The main point is that pdf are “finished documents” it’s very difficult to manipulate the data inside, it’s a good thing to be able to produce them, but it’s a bad thing to have only that, what people need is the possibility to search the data and to produce the reports THEY want, to have some pdf is not a bad thing for people who wand general purpose information, but an API to query any independant information that would be in those pdf is the real needed thing.

    Well, now I hope one day my country will take this step…

  • PDF has its place. Except if you’re suggesting sending documents in TeX format…

  • Vincent Manis

    There’s a serious case of babies and bathwater here. Some PDF documents indeed can’t be searched, notably those that are scanned from paper documents. Others can be, and quite straightforwardly. Google does it all the time. So too do the PDF readers I normally use, Acrobat Reader, Mac Preview, and okular and evince on Linux. I find them just as easy to search as an HTML document, and easier to search than a tree of HTML documents.

    Speaking as a document producer, I find PDF invaluable. I produce documents on computer science, and HTML handles math too poorly to be of any use to me.

    But I spoke of babies and bathwater. It is essential to define a specific compliance level; I would recommend PDF 1.7, which is an ISO standard (please, no remarks about OOXML, the PDF standard is kosher), but maybe it’s too soon for that; perhaps an earlier level, say PDF 1.4, would support more software. It is quite reasonable to insist that PDF be searchable EXCEPT if it’s a scanned document (and no doubt software that searches such scanned documents will become practical eventually). It is also reasonable to insist that all DRM be turned off in the resulting document, so no password is needed to open the document, and it may reasonably be printed. But please, don’t take away a format that allows the producer to define the layout, use strange fonts that may not be on the consumer’s computer, and supports math, or chemical notation, or music.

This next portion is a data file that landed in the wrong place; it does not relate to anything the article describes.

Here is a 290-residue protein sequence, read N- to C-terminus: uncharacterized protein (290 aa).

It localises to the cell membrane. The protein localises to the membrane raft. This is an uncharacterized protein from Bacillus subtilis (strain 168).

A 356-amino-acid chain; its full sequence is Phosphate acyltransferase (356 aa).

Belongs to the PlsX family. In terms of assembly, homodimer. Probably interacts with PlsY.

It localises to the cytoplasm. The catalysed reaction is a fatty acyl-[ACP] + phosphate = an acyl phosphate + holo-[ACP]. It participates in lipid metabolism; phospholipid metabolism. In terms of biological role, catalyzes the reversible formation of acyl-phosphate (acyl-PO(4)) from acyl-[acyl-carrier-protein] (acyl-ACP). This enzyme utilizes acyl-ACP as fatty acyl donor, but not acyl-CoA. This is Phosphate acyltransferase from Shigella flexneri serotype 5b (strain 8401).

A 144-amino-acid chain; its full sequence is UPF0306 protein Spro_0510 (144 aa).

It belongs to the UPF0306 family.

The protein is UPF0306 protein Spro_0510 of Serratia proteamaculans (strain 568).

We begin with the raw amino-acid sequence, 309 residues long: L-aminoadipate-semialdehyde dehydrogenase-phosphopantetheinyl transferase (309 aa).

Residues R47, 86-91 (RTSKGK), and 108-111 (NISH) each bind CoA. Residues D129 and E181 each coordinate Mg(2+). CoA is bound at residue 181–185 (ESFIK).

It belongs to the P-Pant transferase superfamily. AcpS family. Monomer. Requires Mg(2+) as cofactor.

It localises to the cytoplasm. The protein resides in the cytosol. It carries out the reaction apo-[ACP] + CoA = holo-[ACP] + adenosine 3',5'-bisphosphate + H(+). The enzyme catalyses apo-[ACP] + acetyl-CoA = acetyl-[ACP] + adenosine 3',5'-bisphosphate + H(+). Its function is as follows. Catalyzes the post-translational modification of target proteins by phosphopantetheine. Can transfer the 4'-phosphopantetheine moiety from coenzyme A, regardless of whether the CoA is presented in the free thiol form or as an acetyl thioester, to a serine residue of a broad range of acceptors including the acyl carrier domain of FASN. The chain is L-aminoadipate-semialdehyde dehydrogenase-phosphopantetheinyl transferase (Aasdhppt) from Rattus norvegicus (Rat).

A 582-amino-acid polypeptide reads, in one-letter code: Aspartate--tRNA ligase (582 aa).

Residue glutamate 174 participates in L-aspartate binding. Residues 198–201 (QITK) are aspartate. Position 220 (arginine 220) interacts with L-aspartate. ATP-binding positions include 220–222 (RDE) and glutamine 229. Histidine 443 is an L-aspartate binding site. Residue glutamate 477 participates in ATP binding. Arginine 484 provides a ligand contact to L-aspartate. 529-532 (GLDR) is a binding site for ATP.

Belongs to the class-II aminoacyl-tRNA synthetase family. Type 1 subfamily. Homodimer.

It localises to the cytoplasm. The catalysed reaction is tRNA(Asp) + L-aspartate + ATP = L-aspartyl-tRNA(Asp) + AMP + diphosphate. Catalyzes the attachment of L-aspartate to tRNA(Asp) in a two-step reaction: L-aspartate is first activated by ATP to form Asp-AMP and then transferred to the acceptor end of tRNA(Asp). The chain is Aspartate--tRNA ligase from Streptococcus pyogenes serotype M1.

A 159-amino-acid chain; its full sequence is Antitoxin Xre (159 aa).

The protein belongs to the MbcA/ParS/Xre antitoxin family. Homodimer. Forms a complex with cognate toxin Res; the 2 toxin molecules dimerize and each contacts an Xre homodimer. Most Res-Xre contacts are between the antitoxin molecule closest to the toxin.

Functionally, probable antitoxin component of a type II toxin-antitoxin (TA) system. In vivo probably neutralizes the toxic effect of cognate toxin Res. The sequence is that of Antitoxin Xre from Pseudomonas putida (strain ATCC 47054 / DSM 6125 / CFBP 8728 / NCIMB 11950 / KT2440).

• rgz

    @Gerald Ellis

    Rubish, PDF can be edited by anyone.

  • Greg

    I don’t understand why it is so common to equate the PDF file format with security. If I cannot edit your website then who cares if I cannot edit a file downloaded from it? And why do people seem to believe that PDF files are somehow edit resistant just because it costs money to buy editor software? Is this not true of MS Word documents as well?

    And since this is public data regarding public money, should we not be able to take the files and edit them in order to perform analysis or combine them with other sources of data? Making them PDF files creates barriers that run counter to the reason for posting them in the first place.

  • P Roy

    1. I also, have found PDF files, thus far, to be easily accessible and resistant to being edited by just anyone.

    2. The Senate should be held to the same levels of accountability as the House!

  • Gerald Ellis

    I have found PDF files to be easily accessed and downloaded. However, and I consider this an advantage, the can not be edited by just any one. I feel this will keep certain malicious acts from occuring in this high speed era.

  • We need to get through to the folks in government that PDF != transparency. In some ways it’s worse than print, because it lets them say the information is online, yet it’s almost totally inaccessible.